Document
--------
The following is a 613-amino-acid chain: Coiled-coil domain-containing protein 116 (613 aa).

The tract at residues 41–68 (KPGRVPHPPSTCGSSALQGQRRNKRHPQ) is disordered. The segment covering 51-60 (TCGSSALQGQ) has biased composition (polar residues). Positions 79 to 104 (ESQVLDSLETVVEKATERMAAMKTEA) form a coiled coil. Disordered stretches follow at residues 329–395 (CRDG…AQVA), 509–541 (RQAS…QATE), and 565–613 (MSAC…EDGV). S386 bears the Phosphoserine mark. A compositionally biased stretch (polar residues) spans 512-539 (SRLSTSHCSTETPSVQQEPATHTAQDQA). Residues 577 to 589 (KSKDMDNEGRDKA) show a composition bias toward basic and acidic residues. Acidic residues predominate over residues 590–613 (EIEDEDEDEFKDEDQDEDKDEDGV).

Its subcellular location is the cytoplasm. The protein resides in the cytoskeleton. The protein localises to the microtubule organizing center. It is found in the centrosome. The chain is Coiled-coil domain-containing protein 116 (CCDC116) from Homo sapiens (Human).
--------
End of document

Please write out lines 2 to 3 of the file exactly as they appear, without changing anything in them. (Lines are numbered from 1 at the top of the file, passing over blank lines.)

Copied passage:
The tract at residues 41–68 (KPGRVPHPPSTCGSSALQGQRRNKRHPQ) is disordered. The segment covering 51-60 (TCGSSALQGQ) has biased composition (polar residues). Positions 79 to 104 (ESQVLDSLETVVEKATERMAAMKTEA) form a coiled coil. Disordered stretches follow at residues 329–395 (CRDG…AQVA), 509–541 (RQAS…QATE), and 565–613 (MSAC…EDGV). S386 bears the Phosphoserine mark. A compositionally biased stretch (polar residues) spans 512-539 (SRLSTSHCSTETPSVQQEPATHTAQDQA). Residues 577 to 589 (KSKDMDNEGRDKA) show a composition bias toward basic and acidic residues. Acidic residues predominate over residues 590–613 (EIEDEDEDEFKDEDQDEDKDEDGV).

Its subcellular location is the cytoplasm. The protein resides in the cytoskeleton. The protein localises to the microtubule organizing center. It is found in the centrosome. The chain is Coiled-coil domain-containing protein 116 (CCDC116) from Homo sapiens (Human).